Abbott Criticized by LBB over Veto of Funds Destined to Support Pro-Common Core Board

Texas Governor Greg Abbott vetoed an estimated $193,000 annual membership to the Southern Regional Education Board (SREB) as part of the state’s discretionary spending budget last month. This line-item veto is part of a political tug-of-war with Legislative Budget Board (LBB) bureaucrat Ursula Parks, who took exception to Abbott’s overall veto.

Breitbart Texas analyzed these issues in depth. In 2012, House Speaker Joe Straus and former Lt. Gov. David Dewhurst appointed Parks to her director’s post.

Abbott’s veto was consistent with his anti-Common Core stance. He objected to the Lone Star state’s involvement because the 16-state consortium supports the Common Core curriculum effort.

In his veto statement, Abbott said, “The federal government should not determine what is taught in Texas classrooms, and Texas taxpayer dollars should not be used to finance the promotion of Common Core.”

Breitbart Texas spoke with Abbott Deputy Press Secretary John Wittman who found it unfortunate that unelected bureaucrats at the LBB were “actively working to interfere with the Governor’s constitutional authority to limit government and cut unnecessary spending.”

Texas is one of two SREB members that did not adopt Common Core. SREB funders include Common Core partners Bill & Melinda Gates Foundation, Pearson Foundation, U.S. Department of Education and the Alfred P. Sloan Foundation, among others. They drive policies pre-K to Ph.D. on federal and state levels but also work directly with schools to further the national college and career machine and the newly popular gap-closing career and technical “middle-skills” agenda.

Last year, SREB developed math and literacy ready courses for education lobbyist, the Texas Association of School Administrators (TASA).

Like other Big Education entities, they hold conferences chockful of Common Core. They also research, collect and analyze data plus pump out reports like Embedding the Common Core State Standards or Other Rigorous Standards into Academic, Career/Technical and Elective Courses. They lobby Congress on behalf of their members.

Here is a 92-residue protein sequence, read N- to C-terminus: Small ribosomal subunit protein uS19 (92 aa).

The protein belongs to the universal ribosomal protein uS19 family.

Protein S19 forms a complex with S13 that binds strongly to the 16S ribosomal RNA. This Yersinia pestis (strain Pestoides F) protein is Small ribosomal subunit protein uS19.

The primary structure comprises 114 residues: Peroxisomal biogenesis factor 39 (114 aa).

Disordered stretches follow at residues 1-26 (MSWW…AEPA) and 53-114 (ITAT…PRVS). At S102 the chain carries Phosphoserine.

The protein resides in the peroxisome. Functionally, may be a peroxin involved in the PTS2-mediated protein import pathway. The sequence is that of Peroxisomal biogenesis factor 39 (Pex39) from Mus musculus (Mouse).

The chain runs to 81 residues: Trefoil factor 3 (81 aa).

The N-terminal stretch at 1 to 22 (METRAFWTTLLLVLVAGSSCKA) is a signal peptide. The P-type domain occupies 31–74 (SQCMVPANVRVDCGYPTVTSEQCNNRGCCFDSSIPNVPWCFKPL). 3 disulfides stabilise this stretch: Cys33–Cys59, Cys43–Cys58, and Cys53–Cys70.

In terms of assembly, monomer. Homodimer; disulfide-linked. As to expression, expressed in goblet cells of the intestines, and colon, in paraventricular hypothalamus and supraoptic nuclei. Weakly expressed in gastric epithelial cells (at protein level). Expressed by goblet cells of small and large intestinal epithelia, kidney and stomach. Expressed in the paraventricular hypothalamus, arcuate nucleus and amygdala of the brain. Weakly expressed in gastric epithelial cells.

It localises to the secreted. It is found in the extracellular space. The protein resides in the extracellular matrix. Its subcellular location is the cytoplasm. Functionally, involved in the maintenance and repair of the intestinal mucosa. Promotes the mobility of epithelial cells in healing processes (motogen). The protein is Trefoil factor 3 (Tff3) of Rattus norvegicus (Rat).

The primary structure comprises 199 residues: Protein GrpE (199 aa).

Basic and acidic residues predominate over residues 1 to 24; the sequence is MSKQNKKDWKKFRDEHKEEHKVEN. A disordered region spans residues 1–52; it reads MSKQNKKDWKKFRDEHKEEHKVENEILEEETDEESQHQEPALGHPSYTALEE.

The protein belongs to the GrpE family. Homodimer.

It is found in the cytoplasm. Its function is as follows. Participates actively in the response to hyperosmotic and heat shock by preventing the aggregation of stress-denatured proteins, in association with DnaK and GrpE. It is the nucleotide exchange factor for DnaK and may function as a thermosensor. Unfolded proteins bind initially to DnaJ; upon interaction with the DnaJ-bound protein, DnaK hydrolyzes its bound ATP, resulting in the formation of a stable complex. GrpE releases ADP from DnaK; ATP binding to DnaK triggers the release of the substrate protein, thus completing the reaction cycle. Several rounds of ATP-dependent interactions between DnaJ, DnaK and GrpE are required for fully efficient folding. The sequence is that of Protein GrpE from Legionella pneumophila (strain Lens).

SREB President Dave Spence insisted to the Texas Tribune that his group had no Common Core connection, even though he wrote a Fed Led education policy series with grant money from Common Core riddled Gates and Lumina foundations. Spence also claimed that SREB planned to pump over $4 million dollars into Texas teacher development over the next four years.

Abbott’s current Keep Common Core Out of Texas petition is in response to the LBB opposition. “I vetoed funds for a board that supports Common Core. Bureaucrats are protesting,” he posted to Facebook. The LBB seeks to reinstate and fund the SREB.

On the campaign trail last year, Abbott signaled he would “crush Common Core” and “end Common Core,” espousing values that came from a belief in genuine local control of education, empowering parents, teachers and principals to serve the state’s students, a spokesman told Breitbart Texas.

As Texas Attorney General, he rendered a response to an opinion requested by then Sen. Dan Patrick. Abbott said: “No Common Core in Texas” and he emphasized the intent of anti-Common Core legislation was “not to prevent the use of materials where the two standards overlap; it was to prohibit the outright adoption of the national Common Core standards.” Patrick is now the Texas Lt. Governor and has oversight over the LBB.

The newly elected Gov. Abbott slammed Common Core in a Fox News debate with former Secretary of Education Bill Bennett, a well-recognized pro-Common Core advocate. Abbott said, “Common Core violates the four core principles and the four core pillars of education. Which [are] parental involvement, excellent teachers, student engagement and adaptability for the uniqueness of each particular student.”

In his first state of the State, Abbott emphasized: “we must keep Common Core out of Texas schools and we have to return local control back to the school districts of Texas.”

Still, Common Core materials continue to creep in and remain a sore spot among Texans. One way to stifle that creep is to end the taxpayers’ involvement with a consortium that supports the Common Core.

Rep. Jimmie Don Aycock, the lead author of House Bill 5, the law may well give Texas a lot of its Common Core-like feel, was quick to cough up wild ideas of Tea Party conspiracies to the Tribune when it came to Abbott’s SREB membership veto.

Yet, Aycock and State Board of Education member Thomas Ratliff told an Austin audience about the behind-the-scenes tactics with mom lobbyist group TAMSA that went into passing HB 5 in 2013, which Breitbart Texas reported.

Follow Merrill Hope on Twitter @OutOfTheBoxMom.

 


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